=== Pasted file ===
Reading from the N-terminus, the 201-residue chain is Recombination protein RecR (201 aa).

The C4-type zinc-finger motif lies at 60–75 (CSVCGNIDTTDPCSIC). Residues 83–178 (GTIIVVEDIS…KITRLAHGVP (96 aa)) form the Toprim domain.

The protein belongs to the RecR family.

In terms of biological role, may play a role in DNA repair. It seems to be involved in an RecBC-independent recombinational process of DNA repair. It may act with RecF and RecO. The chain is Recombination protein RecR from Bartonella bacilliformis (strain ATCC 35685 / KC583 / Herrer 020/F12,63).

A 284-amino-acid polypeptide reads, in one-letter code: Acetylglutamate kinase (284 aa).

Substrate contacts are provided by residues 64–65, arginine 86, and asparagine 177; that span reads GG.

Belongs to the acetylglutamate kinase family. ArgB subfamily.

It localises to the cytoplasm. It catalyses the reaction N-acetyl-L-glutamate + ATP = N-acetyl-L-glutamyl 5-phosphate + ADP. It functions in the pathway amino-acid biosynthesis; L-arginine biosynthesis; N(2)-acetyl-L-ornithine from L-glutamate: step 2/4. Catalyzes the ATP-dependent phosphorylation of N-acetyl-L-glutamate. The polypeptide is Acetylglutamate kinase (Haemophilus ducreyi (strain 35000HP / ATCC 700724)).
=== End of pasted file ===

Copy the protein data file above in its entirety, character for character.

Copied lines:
Reading from the N-terminus, the 201-residue chain is Recombination protein RecR (201 aa).

The C4-type zinc-finger motif lies at 60–75 (CSVCGNIDTTDPCSIC). Residues 83–178 (GTIIVVEDIS…KITRLAHGVP (96 aa)) form the Toprim domain.

The protein belongs to the RecR family.

In terms of biological role, may play a role in DNA repair. It seems to be involved in an RecBC-independent recombinational process of DNA repair. It may act with RecF and RecO. The chain is Recombination protein RecR from Bartonella bacilliformis (strain ATCC 35685 / KC583 / Herrer 020/F12,63).

A 284-amino-acid polypeptide reads, in one-letter code: Acetylglutamate kinase (284 aa).

Substrate contacts are provided by residues 64–65, arginine 86, and asparagine 177; that span reads GG.

Belongs to the acetylglutamate kinase family. ArgB subfamily.

It localises to the cytoplasm. It catalyses the reaction N-acetyl-L-glutamate + ATP = N-acetyl-L-glutamyl 5-phosphate + ADP. It functions in the pathway amino-acid biosynthesis; L-arginine biosynthesis; N(2)-acetyl-L-ornithine from L-glutamate: step 2/4. Catalyzes the ATP-dependent phosphorylation of N-acetyl-L-glutamate. The polypeptide is Acetylglutamate kinase (Haemophilus ducreyi (strain 35000HP / ATCC 700724)).